Thoughts on Producing Music When You Have Other Stuff to Do

08/02/2020

So a little while ago I produced and released an EP for the first time, and I thought I'd write down some of my thoughts about the process and what I'd learned (as much for my own future reference as anything else).

Intro

I'm certainly not an expert on production techniques, and there are already many people that do a great job of writing technical posts about things like the details of mixing and how to use your equipment effectively, so in this post I just want to go over some more abstract ideas that have changed the way that I approach production since starting.

I'm definitely not trying to dictate how you should approach your work, and if you do this sort of work full time then this post probably won't be very relevant for you, but these are just some ideas that I've found to be useful to think about.

What I've learned

Professionals have different priorities

One of the best ways to improve your production, mixing, or writing skills is to read articles and watch videos from great producers. Youtube is full or these videos, and companies like Waves and iZotope are constantly producing more.

Content like this is a great resource, however the people that produce these videos are often professional producers or mix engineers, and so very likely have different priorites to you as someone working on music in their free time. Maybe this is obvious, but it took me a while to realise this, and once I did it really helped me focus on the things that were most useful to me.

For example if you're a professional spending 35 hours a week mixing, then it might be worth your time to figrure out which LA-2A emulation sounds marginally better for different types of source material. But if you only have a few hours a week, that time is probably better invested in getting your sound design, arrangement, and other creative elements to be their best. Which leads me to my next point...

Focus on the things that make you different

I think it's sometimes useful to think of producing music on a limited time budget as a game of figuring out which parts of your process add the most value, and spending most of your time on those before working your way down to the lower value parts.

Find ways to cookie cutter the lowest value tasks, for example by developing a selection of templates and presets for tasks that are broadly the same in most projects. This should allow you to spend the most time on those high value tasks that make your music different to everyone else's and define it as uniquely yours, and spend less time on the details that aren't adding value.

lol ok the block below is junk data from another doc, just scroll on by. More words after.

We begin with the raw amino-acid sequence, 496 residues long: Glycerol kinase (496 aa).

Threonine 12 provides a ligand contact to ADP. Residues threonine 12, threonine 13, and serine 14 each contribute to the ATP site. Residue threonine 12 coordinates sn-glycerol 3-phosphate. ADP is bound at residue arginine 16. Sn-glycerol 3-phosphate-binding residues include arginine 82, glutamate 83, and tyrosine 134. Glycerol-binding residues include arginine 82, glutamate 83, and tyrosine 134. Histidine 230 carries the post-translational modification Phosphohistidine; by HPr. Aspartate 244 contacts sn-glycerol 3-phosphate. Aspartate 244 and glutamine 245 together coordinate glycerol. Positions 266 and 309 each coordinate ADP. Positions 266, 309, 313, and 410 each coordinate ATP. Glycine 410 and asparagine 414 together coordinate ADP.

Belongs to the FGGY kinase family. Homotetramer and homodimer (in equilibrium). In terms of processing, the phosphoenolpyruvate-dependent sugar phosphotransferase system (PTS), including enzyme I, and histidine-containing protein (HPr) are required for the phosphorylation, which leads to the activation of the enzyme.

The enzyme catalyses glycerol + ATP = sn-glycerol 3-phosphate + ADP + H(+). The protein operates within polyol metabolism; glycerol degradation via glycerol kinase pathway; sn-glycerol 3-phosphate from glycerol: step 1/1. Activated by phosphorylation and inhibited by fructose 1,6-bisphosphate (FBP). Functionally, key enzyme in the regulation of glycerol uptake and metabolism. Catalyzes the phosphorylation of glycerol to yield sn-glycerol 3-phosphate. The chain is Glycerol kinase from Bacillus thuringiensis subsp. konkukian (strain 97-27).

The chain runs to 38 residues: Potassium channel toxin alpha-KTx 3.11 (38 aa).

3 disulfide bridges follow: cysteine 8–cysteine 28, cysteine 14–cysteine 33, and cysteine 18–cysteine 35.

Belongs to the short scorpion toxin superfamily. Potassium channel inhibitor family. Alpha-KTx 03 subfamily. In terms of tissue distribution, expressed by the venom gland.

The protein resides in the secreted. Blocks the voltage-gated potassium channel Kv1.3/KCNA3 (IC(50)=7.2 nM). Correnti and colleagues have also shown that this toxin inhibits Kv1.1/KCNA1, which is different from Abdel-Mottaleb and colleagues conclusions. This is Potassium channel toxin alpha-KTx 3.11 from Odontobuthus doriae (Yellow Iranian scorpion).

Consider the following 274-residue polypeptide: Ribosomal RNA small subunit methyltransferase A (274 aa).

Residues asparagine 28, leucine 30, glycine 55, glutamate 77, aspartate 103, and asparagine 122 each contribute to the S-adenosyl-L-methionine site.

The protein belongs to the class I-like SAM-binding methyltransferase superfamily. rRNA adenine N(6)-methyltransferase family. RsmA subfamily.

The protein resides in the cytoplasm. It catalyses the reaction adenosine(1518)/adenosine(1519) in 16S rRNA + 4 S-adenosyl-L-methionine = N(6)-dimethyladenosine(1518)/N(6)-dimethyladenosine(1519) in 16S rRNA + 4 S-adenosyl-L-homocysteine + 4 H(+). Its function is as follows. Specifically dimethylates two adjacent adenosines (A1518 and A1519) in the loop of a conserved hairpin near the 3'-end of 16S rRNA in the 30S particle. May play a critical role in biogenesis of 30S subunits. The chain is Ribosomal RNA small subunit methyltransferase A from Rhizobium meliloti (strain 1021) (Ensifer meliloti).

For example, the melodic elements are often most important to my music so those are the ones I prioritise. While elements like the kick and snare are important, they're not what defines the style of my music so I generally work from a few presets that I develeped for these and just tweak them to fit a given track. This way I can use my limited time on the things that matter the most.

In summary, whenever I'm working on a project, I'm continually thinking about whether any given part of the process is something that I enjoy or is something that delivers results. If it doesn't tick at least one of those boxes, then it's something that I need to find ways to spend less time on.

Your DAW's native plugins are probably good enough

This one is pretty self explanatory, but most DAWs come with some great plugins to get you started, and 99% of the people listening to your work are probably not going to notice if you used Logic Pro's API EQ emulation rather than the Waves version. Again I think this comes back to spending your time and money on the things that make the most difference.

Fix your workflow

This was one piece of advice I heard over and over again but am honestly still struggling to apply properly. I think there might not be a shortcut to this one other than just putting the time in and slowly refining your workflow as you figure out what works and what doesn't.

One point I would like to make is that I had the misconception that the perfect workflow was one that you could follow like a checklist and have it always result in a great product, but I've found that the process is often an exploratory one, with no clear way to get from A to B. With experience I guess you get a better feeling of which way to head, but the process of producing a track is an exploratory one with no clear route to the finished product from the start.

Enjoy the process not the product

This final point for me at least is the most important. For a while I neglected to enjoy the actual process of exploring sound design, arrangements, and discovering new techniques, and only valued the product at the end. This view of the process in the end makes it all feel like pretty hard work, and doesn't produce good results.

Conclusion

I imagine some of my ideas mentioned here will continue changing as I keep working on music and get a better idea of what works for me and what doesn't, but I hope you find some of these ideas useful to think about. Even if you find that a contrary approach works better for you, I think there's value in having thought about some of these ideas and came to your own conclusions.